Basic Automotive Lighting Control with MCU – [Link]

Automatic Light Switching System with Dimmer

Manual switching of outdoor lights in houses or roadways can be sometimes really inconvenient especially when we are far away or still at work. Sometimes this becomes an opportunity for thieves to infiltrate houses or a possibility of accident in roadways if night comes and our outdoor lights are still OFF. That is why the goal of this circuit is to automatically switch ON outdoor lights when it senses that it is getting dark and switch OFF lights when it’s daytime.

This type of light switching system is what we can usually see installed in streetlights or houses that are implementing automatic switching of outdoor lights. The system is not just limited to switching ON/OFF lights, it can also adjust the brightness of the lights so that it can just supply the right amount of luminance on the area required. This system is composed of a photocell, a receptacle, a ballast (with dimming control), and a lamp powered by the 220VAC mains. The photocell measures the light intensity level in an area and sends this data in a form of voltages (ranging from 0-10VDC) for the dimming control of the ballast. Based on the level of light intensity sensed by the photocell, the ballast will adjust the brightness of the lamp.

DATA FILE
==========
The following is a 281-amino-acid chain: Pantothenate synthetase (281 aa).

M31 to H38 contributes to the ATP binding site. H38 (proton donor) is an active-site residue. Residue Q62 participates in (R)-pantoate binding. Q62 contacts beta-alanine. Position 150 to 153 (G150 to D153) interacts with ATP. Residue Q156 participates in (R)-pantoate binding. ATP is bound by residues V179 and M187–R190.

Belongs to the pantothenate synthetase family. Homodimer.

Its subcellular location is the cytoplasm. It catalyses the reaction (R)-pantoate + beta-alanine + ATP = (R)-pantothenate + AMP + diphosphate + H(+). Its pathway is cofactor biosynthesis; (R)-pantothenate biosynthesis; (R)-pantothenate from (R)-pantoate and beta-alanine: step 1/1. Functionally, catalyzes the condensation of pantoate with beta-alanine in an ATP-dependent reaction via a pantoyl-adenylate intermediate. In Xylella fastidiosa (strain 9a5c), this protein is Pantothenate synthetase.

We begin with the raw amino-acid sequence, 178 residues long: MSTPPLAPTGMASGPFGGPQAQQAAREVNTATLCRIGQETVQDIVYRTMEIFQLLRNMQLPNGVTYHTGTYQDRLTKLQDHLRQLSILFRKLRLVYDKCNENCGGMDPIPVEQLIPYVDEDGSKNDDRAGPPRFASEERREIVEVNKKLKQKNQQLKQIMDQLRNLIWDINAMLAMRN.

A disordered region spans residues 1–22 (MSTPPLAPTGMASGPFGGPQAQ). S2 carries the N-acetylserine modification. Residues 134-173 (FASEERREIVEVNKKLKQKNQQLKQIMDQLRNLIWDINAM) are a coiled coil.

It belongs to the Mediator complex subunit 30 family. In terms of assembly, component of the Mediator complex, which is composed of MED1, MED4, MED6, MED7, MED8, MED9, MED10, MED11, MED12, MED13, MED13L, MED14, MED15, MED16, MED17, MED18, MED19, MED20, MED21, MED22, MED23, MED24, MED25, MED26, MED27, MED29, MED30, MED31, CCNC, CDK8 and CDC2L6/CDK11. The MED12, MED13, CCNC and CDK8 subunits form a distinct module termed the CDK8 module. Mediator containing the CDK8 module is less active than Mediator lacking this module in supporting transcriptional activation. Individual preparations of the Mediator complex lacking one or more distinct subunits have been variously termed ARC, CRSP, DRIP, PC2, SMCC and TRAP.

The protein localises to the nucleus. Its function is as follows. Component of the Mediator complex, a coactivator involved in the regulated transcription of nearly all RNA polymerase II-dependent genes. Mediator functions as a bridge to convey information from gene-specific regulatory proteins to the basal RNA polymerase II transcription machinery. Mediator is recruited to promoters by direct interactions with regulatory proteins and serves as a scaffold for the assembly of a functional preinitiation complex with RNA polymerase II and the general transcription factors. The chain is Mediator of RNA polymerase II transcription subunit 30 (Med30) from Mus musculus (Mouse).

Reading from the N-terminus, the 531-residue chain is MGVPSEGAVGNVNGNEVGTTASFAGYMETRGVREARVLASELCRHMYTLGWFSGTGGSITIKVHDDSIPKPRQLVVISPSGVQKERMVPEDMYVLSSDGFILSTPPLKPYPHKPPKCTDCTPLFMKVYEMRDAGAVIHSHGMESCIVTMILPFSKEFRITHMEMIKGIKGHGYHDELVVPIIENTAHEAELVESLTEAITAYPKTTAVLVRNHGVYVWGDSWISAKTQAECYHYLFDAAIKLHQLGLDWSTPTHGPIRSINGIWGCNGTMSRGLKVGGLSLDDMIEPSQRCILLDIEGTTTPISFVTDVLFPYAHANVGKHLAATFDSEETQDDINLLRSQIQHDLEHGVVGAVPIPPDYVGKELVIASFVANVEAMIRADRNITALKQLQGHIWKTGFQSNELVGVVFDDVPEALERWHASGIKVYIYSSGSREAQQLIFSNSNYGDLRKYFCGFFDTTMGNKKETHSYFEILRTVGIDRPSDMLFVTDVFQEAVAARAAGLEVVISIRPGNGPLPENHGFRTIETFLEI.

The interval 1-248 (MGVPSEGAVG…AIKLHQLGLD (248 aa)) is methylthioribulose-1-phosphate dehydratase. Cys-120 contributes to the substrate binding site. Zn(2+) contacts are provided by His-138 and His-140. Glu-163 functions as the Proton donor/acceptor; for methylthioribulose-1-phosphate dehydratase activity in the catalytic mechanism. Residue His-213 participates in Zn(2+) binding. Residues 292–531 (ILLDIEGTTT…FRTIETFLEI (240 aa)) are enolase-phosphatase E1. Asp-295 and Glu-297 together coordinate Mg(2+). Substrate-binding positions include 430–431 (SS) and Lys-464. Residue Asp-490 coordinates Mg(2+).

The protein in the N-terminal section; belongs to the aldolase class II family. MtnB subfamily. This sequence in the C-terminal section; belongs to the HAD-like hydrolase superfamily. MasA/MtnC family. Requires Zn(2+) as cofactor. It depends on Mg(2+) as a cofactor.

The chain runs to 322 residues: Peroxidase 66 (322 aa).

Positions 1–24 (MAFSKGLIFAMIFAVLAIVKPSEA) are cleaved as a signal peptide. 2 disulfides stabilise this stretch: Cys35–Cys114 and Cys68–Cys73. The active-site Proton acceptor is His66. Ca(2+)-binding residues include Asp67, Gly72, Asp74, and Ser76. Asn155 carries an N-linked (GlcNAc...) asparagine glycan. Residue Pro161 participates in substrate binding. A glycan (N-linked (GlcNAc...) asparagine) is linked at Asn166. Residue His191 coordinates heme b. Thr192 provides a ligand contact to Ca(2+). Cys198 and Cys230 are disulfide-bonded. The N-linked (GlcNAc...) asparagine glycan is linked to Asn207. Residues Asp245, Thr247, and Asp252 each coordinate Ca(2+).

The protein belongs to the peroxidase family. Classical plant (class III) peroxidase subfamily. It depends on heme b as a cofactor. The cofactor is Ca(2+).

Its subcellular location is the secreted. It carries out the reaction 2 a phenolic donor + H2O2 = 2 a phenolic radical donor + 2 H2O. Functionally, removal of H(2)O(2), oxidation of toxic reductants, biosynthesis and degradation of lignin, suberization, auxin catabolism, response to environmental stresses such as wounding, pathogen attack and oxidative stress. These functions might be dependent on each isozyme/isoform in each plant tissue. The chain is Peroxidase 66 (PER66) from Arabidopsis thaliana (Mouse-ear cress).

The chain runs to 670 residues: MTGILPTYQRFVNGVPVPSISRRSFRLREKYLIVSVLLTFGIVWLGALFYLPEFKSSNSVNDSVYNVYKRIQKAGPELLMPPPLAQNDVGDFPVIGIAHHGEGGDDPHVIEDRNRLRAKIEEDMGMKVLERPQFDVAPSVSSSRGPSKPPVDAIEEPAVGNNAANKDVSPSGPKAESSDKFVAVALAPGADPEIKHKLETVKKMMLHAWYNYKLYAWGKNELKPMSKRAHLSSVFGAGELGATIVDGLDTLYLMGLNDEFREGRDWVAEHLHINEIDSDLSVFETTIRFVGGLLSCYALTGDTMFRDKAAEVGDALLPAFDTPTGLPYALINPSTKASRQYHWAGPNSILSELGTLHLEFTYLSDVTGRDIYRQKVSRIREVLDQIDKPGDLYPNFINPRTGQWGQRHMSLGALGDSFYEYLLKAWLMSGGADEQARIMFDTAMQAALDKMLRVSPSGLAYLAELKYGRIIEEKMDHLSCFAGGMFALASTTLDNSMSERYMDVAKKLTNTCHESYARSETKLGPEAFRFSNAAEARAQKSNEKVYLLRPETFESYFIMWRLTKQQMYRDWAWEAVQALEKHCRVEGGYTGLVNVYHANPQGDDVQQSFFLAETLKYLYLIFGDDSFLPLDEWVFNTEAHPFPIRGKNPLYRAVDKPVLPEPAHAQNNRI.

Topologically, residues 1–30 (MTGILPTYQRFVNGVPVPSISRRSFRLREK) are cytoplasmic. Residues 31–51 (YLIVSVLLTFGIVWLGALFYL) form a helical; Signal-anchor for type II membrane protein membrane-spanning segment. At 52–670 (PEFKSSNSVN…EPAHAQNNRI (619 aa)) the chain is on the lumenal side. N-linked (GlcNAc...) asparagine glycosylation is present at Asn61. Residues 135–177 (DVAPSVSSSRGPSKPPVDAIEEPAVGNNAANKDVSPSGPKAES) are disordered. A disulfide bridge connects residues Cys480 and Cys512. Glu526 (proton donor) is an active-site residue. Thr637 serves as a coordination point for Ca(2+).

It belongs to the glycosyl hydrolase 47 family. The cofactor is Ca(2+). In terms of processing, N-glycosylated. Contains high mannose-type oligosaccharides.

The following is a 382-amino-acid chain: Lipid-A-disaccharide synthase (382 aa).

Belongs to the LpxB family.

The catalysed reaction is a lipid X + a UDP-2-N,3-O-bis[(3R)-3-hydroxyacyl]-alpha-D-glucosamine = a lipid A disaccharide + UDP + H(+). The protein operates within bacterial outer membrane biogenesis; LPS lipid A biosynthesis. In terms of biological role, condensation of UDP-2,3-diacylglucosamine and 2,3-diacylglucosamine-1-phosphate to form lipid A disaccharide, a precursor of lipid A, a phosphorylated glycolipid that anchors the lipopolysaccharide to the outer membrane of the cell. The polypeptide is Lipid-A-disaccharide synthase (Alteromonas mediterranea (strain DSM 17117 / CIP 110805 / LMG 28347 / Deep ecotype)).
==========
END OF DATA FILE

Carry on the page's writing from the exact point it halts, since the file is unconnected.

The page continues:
The whole system is supported by the TE Connectivity dimming receptacle 2213362-1. The photocell and ballast are connected through this receptacle. This dimming receptacle supports ANSI standard dimmable photocells with 5 positions (3 power contacts and 2 dimming signal contacts). Its power contacts can handle voltages up to 480V AC/DC provided that the maximum current passing through it will not exceed 15A. The dimming contacts of this receptacle supports 0-10VDC dimming method with a maximum current of 0.10A

Automatic Light Switching System with Dimmer – [Link]

A Tiny Light sensor


The TSL2584TSV from the Austrian company ams AG is a highly sensitive light-to-digital converter chip that converts light intensity into a digital signal output via its I2C interface. The chip sensors consist of one broadband photodiode (sensitive to visible plus infrared light) an infrared sensitive photodiode and a photopic infrared-blocking filter on a single CMOS IC. Two integrating ADCs convert the photodiode currents into a digital output that represents the irradiance measured by each sensor channel.